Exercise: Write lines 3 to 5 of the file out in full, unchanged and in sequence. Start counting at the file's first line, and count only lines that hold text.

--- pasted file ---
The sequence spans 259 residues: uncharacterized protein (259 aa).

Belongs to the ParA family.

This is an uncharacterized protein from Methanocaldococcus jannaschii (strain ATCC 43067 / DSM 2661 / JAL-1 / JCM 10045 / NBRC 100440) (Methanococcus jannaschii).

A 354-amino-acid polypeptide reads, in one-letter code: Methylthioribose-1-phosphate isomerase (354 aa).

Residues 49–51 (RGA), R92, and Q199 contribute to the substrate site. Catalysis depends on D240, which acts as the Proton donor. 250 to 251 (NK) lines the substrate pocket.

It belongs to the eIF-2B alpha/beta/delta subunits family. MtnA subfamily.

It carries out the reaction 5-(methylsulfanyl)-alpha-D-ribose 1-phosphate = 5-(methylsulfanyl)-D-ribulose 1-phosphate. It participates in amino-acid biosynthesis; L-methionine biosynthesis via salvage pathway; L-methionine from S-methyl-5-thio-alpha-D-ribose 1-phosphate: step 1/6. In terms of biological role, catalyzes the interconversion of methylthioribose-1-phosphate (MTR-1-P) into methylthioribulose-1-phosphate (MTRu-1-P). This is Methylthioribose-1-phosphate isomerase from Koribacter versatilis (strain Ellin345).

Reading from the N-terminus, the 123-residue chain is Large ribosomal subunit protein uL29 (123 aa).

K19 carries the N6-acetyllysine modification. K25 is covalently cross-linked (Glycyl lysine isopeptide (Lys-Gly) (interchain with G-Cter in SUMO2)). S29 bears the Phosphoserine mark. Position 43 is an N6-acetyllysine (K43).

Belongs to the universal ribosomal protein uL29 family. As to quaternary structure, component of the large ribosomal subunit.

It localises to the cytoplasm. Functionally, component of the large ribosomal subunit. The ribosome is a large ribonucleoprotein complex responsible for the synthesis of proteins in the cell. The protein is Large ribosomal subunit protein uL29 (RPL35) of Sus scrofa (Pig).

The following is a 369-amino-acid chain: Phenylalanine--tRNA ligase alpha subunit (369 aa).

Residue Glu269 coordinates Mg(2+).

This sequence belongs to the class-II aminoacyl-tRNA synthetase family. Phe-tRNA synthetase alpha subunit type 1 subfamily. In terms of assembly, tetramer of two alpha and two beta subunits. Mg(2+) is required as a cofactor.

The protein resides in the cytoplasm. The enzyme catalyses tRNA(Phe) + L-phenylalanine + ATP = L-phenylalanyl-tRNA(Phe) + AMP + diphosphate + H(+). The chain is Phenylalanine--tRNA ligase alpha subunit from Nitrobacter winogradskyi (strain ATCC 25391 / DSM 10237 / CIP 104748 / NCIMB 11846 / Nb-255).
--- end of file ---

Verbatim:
This is an uncharacterized protein from Methanocaldococcus jannaschii (strain ATCC 43067 / DSM 2661 / JAL-1 / JCM 10045 / NBRC 100440) (Methanococcus jannaschii).

A 354-amino-acid polypeptide reads, in one-letter code: Methylthioribose-1-phosphate isomerase (354 aa).

Residues 49–51 (RGA), R92, and Q199 contribute to the substrate site. Catalysis depends on D240, which acts as the Proton donor. 250 to 251 (NK) lines the substrate pocket.